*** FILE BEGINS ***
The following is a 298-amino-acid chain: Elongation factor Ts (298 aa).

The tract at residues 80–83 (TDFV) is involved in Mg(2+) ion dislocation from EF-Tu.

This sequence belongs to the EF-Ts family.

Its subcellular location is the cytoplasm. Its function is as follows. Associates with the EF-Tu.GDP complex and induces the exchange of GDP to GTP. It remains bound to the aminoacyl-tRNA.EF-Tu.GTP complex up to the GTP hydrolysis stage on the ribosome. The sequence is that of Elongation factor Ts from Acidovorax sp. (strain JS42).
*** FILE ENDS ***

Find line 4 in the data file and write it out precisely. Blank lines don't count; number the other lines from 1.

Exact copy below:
Its subcellular location is the cytoplasm. Its function is as follows. Associates with the EF-Tu.GDP complex and induces the exchange of GDP to GTP. It remains bound to the aminoacyl-tRNA.EF-Tu.GTP complex up to the GTP hydrolysis stage on the ribosome. The sequence is that of Elongation factor Ts from Acidovorax sp. (strain JS42).